Will Heintz stands on the remaining third floor of the former Willsboro grist mill he has been restoring for the past 6 years.
Photo by Katherine Clark.
continued “This place is an icon for a different time here, and I can’t wait for the day when someone comes and tells us they have photos of this mill in its glory days,” Will said.
Every winter Will has been working little by little through the weekends to bring the building back to life. During the summer, he manages a country club in Connecticut. He said the mild winter this year has allowed him to be productive in his restoration efforts.
“The town didn’t want it; no one wanted the building, but I just love the stone walls, and its history as the last standing piece of Willsboro’s industrial period,” Will said.
The mill was one many industrial buildings on the Boquet River. According to a town census in 1835, other industrial businesses in the town were eight saw mills, one wool fulling mill, one carding mill, two iron works and one ashery in the town.
Later, a paper pulp mill piped its smoldering “black liquor” waste into lagoons dug into the riverbank. By the time the mill closed, the cooled liquor or “black ash” covered 10 acres, and in places was 16 feet deep.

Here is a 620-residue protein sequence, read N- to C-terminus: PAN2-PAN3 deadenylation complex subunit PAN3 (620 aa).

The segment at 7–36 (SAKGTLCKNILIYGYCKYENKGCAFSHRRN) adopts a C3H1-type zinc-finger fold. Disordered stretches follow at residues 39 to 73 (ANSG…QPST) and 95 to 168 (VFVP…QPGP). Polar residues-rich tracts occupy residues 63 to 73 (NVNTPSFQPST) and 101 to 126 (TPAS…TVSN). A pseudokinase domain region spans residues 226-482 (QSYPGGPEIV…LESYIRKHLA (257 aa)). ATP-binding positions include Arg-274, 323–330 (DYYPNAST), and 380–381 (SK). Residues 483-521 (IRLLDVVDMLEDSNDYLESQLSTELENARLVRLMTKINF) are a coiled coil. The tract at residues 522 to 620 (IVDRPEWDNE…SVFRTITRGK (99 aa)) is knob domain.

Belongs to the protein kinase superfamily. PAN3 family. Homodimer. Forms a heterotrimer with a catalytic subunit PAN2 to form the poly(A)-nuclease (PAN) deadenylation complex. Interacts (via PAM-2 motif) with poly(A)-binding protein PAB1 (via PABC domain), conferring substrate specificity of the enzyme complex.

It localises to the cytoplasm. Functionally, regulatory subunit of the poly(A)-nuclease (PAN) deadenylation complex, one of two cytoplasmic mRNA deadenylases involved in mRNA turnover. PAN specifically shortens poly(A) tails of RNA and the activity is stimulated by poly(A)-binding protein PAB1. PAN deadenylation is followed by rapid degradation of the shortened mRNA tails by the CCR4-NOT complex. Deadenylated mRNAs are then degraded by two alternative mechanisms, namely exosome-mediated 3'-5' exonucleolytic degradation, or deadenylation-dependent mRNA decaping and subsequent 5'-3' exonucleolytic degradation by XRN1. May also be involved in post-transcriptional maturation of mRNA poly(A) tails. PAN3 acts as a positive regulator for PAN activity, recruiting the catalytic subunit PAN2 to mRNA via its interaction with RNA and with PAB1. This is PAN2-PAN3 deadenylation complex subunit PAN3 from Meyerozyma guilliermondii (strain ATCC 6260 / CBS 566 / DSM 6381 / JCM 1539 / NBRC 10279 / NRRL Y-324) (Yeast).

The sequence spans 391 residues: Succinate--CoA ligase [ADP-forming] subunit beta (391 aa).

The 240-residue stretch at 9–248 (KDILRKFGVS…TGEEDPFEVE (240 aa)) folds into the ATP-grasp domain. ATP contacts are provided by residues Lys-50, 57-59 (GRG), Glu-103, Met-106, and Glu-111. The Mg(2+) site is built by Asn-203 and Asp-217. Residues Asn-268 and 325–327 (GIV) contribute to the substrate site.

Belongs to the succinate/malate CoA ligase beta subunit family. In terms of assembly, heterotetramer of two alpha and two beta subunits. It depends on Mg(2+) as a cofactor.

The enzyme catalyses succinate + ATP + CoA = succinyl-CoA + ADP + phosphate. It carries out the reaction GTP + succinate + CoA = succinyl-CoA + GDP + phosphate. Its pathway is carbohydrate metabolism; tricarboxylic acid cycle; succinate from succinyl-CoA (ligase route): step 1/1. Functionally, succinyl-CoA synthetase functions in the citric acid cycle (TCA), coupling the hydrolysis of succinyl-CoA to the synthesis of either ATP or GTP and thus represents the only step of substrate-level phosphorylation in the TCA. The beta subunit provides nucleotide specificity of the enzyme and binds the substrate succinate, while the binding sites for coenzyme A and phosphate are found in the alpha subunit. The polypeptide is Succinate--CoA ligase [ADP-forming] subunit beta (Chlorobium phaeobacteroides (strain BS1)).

Although not toxic, it could not support vegetation and river currents easily eroded the embankments.
Will said over time and with the help of a water treatment facility there is no sign the river was ever polluted when he looks from the riverbank on the backside of the building or from the open roof of the top floor of the mill.
“Mother nature has cleaned this whole back yard from the mess of the saw mill, paper mill and grist mill,” Will said. “Now I want to restore this building and hopefully invite others to see this incredible part of the river and this town.”
The next step in construction will be for the new roof and floor frames to be constructed. Will said he hopes by next winter for the roof to be completed.
“I’ve been saying next winter for the last six years, but I’m not going to stop or give up on this project,” Will said.
Though the project has slowly come together over the past few years, Linda and Will said it is an amazing experience to restore the industrial icon for Willsboro.
“Owning the property comes with a responsibility to take care of it and bring it back to good use. Which we will do that to the best of our ability. It is a labor of love,” Linda said.